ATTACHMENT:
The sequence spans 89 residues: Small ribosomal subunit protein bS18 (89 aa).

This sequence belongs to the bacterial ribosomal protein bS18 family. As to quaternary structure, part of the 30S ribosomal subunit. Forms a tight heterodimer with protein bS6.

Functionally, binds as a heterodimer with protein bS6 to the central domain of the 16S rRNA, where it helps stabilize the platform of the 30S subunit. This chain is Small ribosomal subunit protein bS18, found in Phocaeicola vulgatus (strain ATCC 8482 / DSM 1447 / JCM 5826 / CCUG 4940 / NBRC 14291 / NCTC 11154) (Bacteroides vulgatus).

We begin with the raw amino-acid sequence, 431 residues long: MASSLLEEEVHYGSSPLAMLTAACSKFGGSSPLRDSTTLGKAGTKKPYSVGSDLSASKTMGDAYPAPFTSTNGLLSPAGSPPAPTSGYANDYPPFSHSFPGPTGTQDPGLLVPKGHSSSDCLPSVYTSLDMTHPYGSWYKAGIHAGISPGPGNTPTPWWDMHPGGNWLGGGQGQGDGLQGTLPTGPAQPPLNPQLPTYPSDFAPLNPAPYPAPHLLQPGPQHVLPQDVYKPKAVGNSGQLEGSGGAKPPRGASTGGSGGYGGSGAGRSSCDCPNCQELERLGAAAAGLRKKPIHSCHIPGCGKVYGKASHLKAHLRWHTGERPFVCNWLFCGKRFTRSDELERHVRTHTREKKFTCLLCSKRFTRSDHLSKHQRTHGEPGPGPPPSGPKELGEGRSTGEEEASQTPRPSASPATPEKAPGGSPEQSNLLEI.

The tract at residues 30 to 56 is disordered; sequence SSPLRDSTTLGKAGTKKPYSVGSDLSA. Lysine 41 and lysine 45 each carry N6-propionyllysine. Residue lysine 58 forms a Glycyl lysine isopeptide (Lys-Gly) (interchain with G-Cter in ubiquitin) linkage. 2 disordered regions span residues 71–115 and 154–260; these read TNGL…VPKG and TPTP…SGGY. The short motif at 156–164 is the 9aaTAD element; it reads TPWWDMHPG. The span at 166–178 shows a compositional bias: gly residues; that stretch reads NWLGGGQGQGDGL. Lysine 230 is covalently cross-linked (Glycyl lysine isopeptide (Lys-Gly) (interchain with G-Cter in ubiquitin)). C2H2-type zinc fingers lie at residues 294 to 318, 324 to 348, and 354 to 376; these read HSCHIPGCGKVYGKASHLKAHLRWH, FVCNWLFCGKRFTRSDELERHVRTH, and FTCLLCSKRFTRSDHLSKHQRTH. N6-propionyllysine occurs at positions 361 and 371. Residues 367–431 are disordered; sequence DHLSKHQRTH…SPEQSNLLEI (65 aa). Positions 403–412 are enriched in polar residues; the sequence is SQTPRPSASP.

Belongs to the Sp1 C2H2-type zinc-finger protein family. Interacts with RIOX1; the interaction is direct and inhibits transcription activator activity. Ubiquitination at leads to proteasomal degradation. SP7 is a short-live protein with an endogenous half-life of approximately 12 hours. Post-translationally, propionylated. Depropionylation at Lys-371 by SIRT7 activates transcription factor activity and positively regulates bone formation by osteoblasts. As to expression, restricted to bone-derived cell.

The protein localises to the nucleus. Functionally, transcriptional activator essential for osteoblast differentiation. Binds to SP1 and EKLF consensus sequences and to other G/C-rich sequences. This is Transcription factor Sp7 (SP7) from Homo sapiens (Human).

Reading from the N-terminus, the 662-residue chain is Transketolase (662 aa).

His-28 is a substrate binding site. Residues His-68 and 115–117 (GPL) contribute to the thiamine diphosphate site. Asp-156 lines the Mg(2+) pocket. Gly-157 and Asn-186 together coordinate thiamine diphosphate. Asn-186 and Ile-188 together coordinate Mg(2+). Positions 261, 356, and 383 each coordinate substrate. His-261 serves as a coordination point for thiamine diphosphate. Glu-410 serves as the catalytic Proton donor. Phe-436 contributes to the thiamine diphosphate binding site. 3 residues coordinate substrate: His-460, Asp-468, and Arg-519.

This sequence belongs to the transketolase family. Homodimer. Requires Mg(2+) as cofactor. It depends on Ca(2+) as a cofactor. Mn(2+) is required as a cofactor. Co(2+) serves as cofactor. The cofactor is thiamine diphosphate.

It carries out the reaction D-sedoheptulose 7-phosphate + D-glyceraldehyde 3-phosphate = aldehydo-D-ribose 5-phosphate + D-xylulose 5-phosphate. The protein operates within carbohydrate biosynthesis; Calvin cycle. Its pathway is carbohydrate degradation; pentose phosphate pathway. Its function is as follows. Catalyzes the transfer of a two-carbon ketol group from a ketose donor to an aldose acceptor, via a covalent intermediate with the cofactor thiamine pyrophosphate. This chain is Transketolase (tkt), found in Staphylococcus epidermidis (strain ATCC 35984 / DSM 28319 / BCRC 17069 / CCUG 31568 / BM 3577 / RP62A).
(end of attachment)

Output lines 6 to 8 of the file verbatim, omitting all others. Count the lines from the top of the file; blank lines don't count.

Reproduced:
Belongs to the Sp1 C2H2-type zinc-finger protein family. Interacts with RIOX1; the interaction is direct and inhibits transcription activator activity. Ubiquitination at leads to proteasomal degradation. SP7 is a short-live protein with an endogenous half-life of approximately 12 hours. Post-translationally, propionylated. Depropionylation at Lys-371 by SIRT7 activates transcription factor activity and positively regulates bone formation by osteoblasts. As to expression, restricted to bone-derived cell.

The protein localises to the nucleus. Functionally, transcriptional activator essential for osteoblast differentiation. Binds to SP1 and EKLF consensus sequences and to other G/C-rich sequences. This is Transcription factor Sp7 (SP7) from Homo sapiens (Human).

Reading from the N-terminus, the 662-residue chain is Transketolase (662 aa).